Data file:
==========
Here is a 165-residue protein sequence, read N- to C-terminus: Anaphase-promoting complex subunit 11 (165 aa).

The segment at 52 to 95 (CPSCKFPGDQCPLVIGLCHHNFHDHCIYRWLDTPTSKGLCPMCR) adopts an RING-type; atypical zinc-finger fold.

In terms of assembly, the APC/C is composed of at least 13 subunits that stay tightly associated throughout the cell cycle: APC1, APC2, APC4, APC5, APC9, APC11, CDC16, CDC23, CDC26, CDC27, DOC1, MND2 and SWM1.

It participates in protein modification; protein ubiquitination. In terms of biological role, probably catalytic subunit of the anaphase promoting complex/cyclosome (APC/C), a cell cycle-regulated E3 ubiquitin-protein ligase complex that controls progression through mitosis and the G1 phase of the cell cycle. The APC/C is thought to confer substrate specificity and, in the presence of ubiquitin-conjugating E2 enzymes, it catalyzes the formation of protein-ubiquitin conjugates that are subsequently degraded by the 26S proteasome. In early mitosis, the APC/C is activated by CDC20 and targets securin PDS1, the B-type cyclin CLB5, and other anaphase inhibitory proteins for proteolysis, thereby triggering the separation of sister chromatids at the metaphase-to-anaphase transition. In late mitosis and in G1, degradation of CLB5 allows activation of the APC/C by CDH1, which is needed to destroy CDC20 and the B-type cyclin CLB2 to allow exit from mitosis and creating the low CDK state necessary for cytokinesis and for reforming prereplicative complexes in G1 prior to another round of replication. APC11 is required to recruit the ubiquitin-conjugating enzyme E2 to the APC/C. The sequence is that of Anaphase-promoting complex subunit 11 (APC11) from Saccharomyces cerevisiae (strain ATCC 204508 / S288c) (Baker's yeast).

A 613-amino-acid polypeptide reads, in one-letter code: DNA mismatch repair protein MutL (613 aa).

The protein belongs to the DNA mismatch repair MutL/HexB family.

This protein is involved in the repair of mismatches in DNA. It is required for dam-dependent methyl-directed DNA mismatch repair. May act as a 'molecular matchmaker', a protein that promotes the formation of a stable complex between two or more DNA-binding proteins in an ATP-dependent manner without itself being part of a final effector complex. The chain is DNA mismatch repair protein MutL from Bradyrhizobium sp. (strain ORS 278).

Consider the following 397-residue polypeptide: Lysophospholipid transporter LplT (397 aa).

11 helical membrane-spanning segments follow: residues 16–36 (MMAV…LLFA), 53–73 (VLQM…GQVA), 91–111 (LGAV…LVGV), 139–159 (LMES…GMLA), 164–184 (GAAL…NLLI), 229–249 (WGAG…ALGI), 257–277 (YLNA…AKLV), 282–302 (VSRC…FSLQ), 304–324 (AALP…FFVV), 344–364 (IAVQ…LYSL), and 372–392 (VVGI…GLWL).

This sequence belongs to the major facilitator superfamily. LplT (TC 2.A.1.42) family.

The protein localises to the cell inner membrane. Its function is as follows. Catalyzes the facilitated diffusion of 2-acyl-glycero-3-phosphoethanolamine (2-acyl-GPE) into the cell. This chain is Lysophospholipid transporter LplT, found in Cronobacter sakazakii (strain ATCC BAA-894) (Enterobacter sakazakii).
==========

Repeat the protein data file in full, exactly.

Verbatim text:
Here is a 165-residue protein sequence, read N- to C-terminus: Anaphase-promoting complex subunit 11 (165 aa).

The segment at 52 to 95 (CPSCKFPGDQCPLVIGLCHHNFHDHCIYRWLDTPTSKGLCPMCR) adopts an RING-type; atypical zinc-finger fold.

In terms of assembly, the APC/C is composed of at least 13 subunits that stay tightly associated throughout the cell cycle: APC1, APC2, APC4, APC5, APC9, APC11, CDC16, CDC23, CDC26, CDC27, DOC1, MND2 and SWM1.

It participates in protein modification; protein ubiquitination. In terms of biological role, probably catalytic subunit of the anaphase promoting complex/cyclosome (APC/C), a cell cycle-regulated E3 ubiquitin-protein ligase complex that controls progression through mitosis and the G1 phase of the cell cycle. The APC/C is thought to confer substrate specificity and, in the presence of ubiquitin-conjugating E2 enzymes, it catalyzes the formation of protein-ubiquitin conjugates that are subsequently degraded by the 26S proteasome. In early mitosis, the APC/C is activated by CDC20 and targets securin PDS1, the B-type cyclin CLB5, and other anaphase inhibitory proteins for proteolysis, thereby triggering the separation of sister chromatids at the metaphase-to-anaphase transition. In late mitosis and in G1, degradation of CLB5 allows activation of the APC/C by CDH1, which is needed to destroy CDC20 and the B-type cyclin CLB2 to allow exit from mitosis and creating the low CDK state necessary for cytokinesis and for reforming prereplicative complexes in G1 prior to another round of replication. APC11 is required to recruit the ubiquitin-conjugating enzyme E2 to the APC/C. The sequence is that of Anaphase-promoting complex subunit 11 (APC11) from Saccharomyces cerevisiae (strain ATCC 204508 / S288c) (Baker's yeast).

A 613-amino-acid polypeptide reads, in one-letter code: DNA mismatch repair protein MutL (613 aa).

The protein belongs to the DNA mismatch repair MutL/HexB family.

This protein is involved in the repair of mismatches in DNA. It is required for dam-dependent methyl-directed DNA mismatch repair. May act as a 'molecular matchmaker', a protein that promotes the formation of a stable complex between two or more DNA-binding proteins in an ATP-dependent manner without itself being part of a final effector complex. The chain is DNA mismatch repair protein MutL from Bradyrhizobium sp. (strain ORS 278).

Consider the following 397-residue polypeptide: Lysophospholipid transporter LplT (397 aa).

11 helical membrane-spanning segments follow: residues 16–36 (MMAV…LLFA), 53–73 (VLQM…GQVA), 91–111 (LGAV…LVGV), 139–159 (LMES…GMLA), 164–184 (GAAL…NLLI), 229–249 (WGAG…ALGI), 257–277 (YLNA…AKLV), 282–302 (VSRC…FSLQ), 304–324 (AALP…FFVV), 344–364 (IAVQ…LYSL), and 372–392 (VVGI…GLWL).

This sequence belongs to the major facilitator superfamily. LplT (TC 2.A.1.42) family.

The protein localises to the cell inner membrane. Its function is as follows. Catalyzes the facilitated diffusion of 2-acyl-glycero-3-phosphoethanolamine (2-acyl-GPE) into the cell. This chain is Lysophospholipid transporter LplT, found in Cronobacter sakazakii (strain ATCC BAA-894) (Enterobacter sakazakii).